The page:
Last Thursday, The Twisted Tale, a bar and restaurant in Headhouse Square, began production of its new web-series, “Tales from the Distiller.” The videos will feature live conversations, tastings, and panel discussions with accomplished distillers. The first episode featured a conversation with Wild Turkey master distiller, Jimmy Russell.
Russell has been at Wild Turkey for 63 years, since 1966, and is the longest-tenured master distiller in the world. Twisted Tail owner, George Reilly sat down with Russell for a live taping and tasting session.
The whiskeys sampled at the event included:
Wild Turkey 101: the brand’s mainstay, a blend of 6, 7, & 8 year stocks. 101 Proof. When Russell began distilling at Wild Turkey, 101 was the only label they carried. Today it remains their biggest seller.
Russell’s Reserve: a label made by Russell’s son Eddie, stock aged 10 years, 90 Proof.
Rare Breed: Blend of 6, 8, & 12 year stocks. Proof varies but fluctuates somewhere between 110 and 116.
According to Russell, Wild Turkey has two recipes, a bourbon recipe and a rye recipe. The variation in flavor between the different labels is caused by the age of the whiskey, not its ingredients or distillation process.
“They’ll all taste different, but it’s the same product the day it’s made,” he said.
Russell spoke about the importance of consistency in his product. He spoke about the difficulty of operating a still by hand, “one on the pump, one on the steam valve,” and lauded recent innovations in distillation technology which allow for a greater degree of control.
During the tasting session, Russell touched on the importance of aroma in Wild Turkey. He compared it to entering a restaurant.
“I don’t care how good the food tastes,” he said. “If it doesn’t smell good, you’re not eating it.”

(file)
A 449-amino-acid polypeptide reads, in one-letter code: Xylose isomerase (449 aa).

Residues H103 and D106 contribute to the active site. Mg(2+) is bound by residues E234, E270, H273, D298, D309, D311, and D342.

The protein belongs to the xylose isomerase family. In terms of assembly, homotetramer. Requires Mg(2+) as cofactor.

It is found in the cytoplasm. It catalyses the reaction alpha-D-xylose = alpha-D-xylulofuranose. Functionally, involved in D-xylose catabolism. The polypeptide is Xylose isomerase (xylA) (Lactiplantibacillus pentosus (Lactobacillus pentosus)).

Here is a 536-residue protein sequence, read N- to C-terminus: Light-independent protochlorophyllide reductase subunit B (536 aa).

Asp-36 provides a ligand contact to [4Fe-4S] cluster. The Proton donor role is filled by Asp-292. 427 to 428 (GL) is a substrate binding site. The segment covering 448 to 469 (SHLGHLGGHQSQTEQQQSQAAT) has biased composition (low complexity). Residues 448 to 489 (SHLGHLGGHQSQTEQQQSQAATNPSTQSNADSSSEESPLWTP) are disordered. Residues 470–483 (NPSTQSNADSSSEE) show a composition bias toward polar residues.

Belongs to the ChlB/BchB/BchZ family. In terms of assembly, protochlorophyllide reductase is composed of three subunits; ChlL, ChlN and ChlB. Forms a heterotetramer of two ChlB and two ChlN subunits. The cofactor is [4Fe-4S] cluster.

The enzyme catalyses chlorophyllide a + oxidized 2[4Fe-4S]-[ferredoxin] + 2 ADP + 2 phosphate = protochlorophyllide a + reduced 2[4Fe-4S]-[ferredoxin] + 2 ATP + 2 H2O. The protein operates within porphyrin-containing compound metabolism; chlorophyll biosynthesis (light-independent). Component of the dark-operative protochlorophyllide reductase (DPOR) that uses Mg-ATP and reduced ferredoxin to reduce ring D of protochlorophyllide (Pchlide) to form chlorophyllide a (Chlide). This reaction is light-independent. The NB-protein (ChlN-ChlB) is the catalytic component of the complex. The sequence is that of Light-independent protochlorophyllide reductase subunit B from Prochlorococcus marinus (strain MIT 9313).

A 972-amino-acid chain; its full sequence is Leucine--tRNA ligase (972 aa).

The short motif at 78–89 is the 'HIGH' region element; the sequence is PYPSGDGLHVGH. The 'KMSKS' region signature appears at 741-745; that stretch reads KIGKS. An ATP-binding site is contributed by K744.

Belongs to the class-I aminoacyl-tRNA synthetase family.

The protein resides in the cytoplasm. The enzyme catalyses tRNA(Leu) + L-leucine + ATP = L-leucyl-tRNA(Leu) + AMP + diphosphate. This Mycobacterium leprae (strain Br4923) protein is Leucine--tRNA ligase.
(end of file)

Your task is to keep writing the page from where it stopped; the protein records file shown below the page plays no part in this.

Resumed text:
The distinctive smell of Wild Turkey is a blend of caramel and vanilla.
The latter half of the taping was dominated by a discussion of the business end of the whiskey industry. Russell talked a bit about the history of federal regulations in the bourbon business. To this day, 60-65% of the cost of manufacturing bourbon is taxation.
In 1964, a resolution was made in Congress, declaring bourbon to be a distinctive product of the United States. Bourbon made for U.S. consumption must be produced within the country. No whiskey branded as bourbon may be imported into the U.S.
The whole discussion was part of a live feed on Twisted Tail’s Facebook which you can watch below (the video starts off sideways, but gets corrected a few minutes in).
Look for the “Tales from the Distiller” series to go live on YouTube later this Summer. In the comings months, Reilly plans on hosting various local distillers to take part as well as some nationally renown names. You can follow The Twisted Tail on their Facebook page to find out when the next filming will be.